Tomorrow after market close Aurora Cannabis (TSX: ACB) (NYSE: ACB) will be reporting their fiscal fourth quarter financials for the period ending June 30th. This will be the first reporting hosted by the newly appointed CEO, Miguel Martin. Aurora said they expect to see a ~6% sequential decline in its overall revenues and up to a C$1.8 billion write-downs in goodwill and intangibles in recent news.
Matt Bottomley from Canaccord commented on the event, stating, “although we expect a rather discouraging print, on the whole, we believe ACB is likely not alone, as we think flat to declining revenues could be more of an industry-wide trend for Canadian operators as the overall macro climate for licensed producers remains challenged.” The commentary was provided in a note this morning where they cut Aurora’s 12-month price target by more than 50% from C$21 to C$10 and reiterated their Hold rating on the stock.
In the note titled “FQ4/20 preview: ACB expects declining revenues and material impairment charges,” Bottomley expects net cannabis sales to be C$68.7 million, down 1.3% quarter over quarter, while medical revenue will make up C$28.2 million and be up 4.7% quarter over quarter. Consumer revenue is estimated to be C$35.8 million, or down 7.3% quarter over quarter, and international revenue is estimated to be C$4.5 million, up 12.5% quarter over quarter. On top of this, Bottomley expects that Aurora will make C$5.3 million in ancillary and service revenue, which means Aurora’s top-line revenue is estimated to be C$74 million for the fourth quarter.
Canaccord notes that management has guided adjusted gross margins to come in at 46% to 50%, which at the midpoint of 48% represents a quarter over quarter improvement by about 6% and would make Aurora have one of the higher adjusted gross margins in the Canadian sector to date.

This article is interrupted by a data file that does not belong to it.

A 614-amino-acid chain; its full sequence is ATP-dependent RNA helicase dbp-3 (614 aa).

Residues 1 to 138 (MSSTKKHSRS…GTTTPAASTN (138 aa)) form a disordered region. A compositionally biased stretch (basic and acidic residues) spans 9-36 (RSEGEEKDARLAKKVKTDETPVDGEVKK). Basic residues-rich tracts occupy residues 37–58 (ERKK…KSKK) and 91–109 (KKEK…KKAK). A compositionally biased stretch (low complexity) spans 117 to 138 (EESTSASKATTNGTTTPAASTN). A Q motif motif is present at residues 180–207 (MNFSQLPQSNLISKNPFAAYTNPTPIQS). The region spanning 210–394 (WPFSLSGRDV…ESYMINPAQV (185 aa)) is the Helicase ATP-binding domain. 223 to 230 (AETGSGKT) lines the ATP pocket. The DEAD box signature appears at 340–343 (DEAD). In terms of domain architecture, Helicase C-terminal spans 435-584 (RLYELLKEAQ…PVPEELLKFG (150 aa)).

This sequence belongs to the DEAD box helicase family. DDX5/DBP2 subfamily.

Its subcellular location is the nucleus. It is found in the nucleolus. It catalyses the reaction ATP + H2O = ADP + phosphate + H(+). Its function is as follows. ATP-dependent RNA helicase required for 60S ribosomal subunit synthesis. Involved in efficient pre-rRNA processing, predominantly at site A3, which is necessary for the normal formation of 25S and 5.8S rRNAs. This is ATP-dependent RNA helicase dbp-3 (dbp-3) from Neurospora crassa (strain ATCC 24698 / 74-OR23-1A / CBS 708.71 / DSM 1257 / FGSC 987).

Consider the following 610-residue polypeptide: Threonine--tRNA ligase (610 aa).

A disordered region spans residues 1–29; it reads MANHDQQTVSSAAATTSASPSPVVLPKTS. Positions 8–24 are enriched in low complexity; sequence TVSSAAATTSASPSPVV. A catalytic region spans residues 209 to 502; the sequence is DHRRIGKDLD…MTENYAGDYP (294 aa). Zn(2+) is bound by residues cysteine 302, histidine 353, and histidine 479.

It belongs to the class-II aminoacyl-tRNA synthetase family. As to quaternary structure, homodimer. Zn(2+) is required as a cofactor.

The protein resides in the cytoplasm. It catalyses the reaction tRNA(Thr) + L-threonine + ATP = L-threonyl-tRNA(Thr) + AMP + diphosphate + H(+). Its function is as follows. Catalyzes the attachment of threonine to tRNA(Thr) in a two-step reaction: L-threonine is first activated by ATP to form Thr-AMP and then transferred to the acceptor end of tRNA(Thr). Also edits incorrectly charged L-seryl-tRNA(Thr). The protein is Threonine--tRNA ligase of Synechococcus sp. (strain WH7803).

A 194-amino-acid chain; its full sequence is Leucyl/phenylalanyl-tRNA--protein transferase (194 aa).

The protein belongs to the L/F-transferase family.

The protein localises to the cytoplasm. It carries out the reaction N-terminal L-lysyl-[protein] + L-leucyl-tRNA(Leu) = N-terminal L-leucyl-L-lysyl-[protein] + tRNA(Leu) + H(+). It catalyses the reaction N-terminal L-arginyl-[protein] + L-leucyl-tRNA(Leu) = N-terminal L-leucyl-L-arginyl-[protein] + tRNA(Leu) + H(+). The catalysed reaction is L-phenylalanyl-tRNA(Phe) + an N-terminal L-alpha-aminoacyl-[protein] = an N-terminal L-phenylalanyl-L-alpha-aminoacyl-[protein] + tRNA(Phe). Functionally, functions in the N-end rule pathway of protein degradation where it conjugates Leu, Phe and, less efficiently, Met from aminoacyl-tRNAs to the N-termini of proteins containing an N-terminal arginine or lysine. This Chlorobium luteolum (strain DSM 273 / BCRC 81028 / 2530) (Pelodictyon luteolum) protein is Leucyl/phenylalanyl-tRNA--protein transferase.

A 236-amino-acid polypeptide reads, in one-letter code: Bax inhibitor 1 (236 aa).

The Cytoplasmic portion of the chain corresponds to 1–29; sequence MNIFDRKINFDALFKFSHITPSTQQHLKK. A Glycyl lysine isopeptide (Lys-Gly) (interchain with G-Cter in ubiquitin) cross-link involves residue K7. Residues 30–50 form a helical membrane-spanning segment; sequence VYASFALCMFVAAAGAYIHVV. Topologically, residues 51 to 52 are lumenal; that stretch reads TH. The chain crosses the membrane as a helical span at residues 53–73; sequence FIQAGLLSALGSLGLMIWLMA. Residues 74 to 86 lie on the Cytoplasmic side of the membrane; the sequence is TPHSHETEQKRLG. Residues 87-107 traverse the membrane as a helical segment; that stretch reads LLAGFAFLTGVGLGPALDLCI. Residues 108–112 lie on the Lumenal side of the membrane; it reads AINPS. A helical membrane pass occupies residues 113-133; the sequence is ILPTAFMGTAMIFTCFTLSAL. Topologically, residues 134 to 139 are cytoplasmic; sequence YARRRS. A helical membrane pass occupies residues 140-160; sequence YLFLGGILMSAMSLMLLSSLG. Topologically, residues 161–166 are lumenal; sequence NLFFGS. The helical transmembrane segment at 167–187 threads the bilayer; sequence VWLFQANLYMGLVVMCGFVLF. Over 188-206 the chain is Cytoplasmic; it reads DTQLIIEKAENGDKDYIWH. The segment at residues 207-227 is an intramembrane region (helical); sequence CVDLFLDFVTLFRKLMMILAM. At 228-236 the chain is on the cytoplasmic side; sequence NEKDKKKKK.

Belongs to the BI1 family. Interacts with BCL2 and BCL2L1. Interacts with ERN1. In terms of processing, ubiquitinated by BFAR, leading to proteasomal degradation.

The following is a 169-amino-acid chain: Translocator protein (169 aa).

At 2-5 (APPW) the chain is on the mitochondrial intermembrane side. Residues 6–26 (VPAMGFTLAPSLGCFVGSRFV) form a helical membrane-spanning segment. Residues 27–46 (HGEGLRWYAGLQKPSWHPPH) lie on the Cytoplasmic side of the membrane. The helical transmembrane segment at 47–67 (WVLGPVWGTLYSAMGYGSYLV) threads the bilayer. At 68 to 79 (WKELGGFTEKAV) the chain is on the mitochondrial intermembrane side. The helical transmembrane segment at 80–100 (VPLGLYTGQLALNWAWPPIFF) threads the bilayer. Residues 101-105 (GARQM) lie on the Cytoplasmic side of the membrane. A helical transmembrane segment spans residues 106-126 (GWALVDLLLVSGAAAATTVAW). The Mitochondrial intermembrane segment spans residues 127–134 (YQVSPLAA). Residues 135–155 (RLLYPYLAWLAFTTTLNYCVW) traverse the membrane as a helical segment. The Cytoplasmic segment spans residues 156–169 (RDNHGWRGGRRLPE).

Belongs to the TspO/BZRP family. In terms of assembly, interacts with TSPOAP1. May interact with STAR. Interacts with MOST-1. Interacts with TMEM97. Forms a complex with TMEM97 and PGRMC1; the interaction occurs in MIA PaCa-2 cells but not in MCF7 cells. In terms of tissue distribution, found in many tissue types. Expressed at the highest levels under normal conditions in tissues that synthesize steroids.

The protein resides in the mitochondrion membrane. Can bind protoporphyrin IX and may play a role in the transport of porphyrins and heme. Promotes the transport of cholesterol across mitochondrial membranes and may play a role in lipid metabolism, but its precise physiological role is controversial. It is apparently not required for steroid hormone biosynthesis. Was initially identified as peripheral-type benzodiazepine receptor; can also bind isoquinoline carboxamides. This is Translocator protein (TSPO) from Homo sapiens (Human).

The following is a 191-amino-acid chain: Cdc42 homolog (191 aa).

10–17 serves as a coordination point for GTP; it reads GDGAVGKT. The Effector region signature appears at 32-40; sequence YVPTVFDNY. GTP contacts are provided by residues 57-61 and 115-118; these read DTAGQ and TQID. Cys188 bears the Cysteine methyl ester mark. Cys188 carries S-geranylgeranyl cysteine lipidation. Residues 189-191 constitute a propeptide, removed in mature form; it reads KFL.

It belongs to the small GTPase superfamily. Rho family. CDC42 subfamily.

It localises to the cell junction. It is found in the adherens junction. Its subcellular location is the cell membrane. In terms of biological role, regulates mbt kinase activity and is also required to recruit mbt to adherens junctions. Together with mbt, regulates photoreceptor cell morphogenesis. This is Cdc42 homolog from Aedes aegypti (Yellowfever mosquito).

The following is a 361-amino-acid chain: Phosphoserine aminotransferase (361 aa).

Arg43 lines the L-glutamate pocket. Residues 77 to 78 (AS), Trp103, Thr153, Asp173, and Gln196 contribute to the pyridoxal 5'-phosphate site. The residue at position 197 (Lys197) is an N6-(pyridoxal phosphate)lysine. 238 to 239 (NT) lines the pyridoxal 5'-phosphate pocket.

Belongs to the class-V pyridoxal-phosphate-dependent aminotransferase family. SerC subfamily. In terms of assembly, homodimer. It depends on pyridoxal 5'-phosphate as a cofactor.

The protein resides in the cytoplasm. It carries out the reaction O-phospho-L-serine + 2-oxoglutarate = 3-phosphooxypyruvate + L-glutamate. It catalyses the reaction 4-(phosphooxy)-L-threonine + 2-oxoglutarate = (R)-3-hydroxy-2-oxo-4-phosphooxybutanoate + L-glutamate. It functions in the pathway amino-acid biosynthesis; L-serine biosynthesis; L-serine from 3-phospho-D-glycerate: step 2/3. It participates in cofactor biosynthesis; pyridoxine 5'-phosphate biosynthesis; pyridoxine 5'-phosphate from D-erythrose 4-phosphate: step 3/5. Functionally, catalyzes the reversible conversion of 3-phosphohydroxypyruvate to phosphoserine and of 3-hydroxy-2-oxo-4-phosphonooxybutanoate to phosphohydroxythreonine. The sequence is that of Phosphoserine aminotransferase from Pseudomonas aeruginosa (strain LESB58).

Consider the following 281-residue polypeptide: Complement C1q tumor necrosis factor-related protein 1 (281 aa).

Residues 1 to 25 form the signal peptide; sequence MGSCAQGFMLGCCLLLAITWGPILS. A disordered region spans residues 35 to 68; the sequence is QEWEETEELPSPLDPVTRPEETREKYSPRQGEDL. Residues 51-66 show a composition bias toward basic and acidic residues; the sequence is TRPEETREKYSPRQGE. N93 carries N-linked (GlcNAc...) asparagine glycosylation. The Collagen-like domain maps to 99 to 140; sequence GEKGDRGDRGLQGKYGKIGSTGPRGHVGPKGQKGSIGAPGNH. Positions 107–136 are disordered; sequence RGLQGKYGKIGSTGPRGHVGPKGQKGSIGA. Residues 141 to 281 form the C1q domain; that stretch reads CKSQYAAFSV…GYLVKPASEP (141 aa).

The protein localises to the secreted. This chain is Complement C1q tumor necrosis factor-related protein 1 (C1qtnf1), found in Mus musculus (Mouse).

With such a deep price target cut, it naturally means that the analyst has gutted their estimates, discount rate, or terminal value. With no surprise, Bottomley has done that exact thing with Aurora. Bottomley first changed his market share percent for Aurora from 18.5% to 16% and increased the discount rate from 14% to 16% citing management outlook and “our view of the overall challenged macro climate of the Canadian landscape.” They have also lowered their fiscal year 2021 revenue and adjusted EBITDA estimates. They now forecast C$390 million in revenue, down from C$430 million and C$26 million in adjusted EBITDA instead of C$40 million previously.
Jefferies analyst Owen Bennett has also slashed Aurora’s 12-month price target from C$14 to C$8.70, while upgrading their recommendation to a Hold. Bennett says, “while progress on costs has been impressive, and we increase our outer year EBITDA estimates to reflect this, near-term liquidity risks remain, especially if the company is to continue to invest behind its top-line strength as it should.” Bennett expects Aurora to use up the rest of its ATM and will also likely seek further raises.
Jefferies has slashed their fiscal year 2020 estimate but has upgraded every estimate except revenue for 2021. He says that the longer-term estimates “see support from SG&A” as per the company’s words, the run rate is in the low C$40 million and with management guided additional C$10 million in savings starting in the second half of 2021 it shows that they are moving in the right direction cost-wise. Bennett says, “the problem for ACB has been its sizeable cost base, and not only the liquidity issues that come with this, but also communication around this which has damaged its credibility”.
Information for this briefing was found via Sedar and Refinitiv. The author has no securities or affiliations related to this organization. Not a recommendation to buy or sell. Always do additional research and consult a professional before purchasing a security. The author holds no licenses.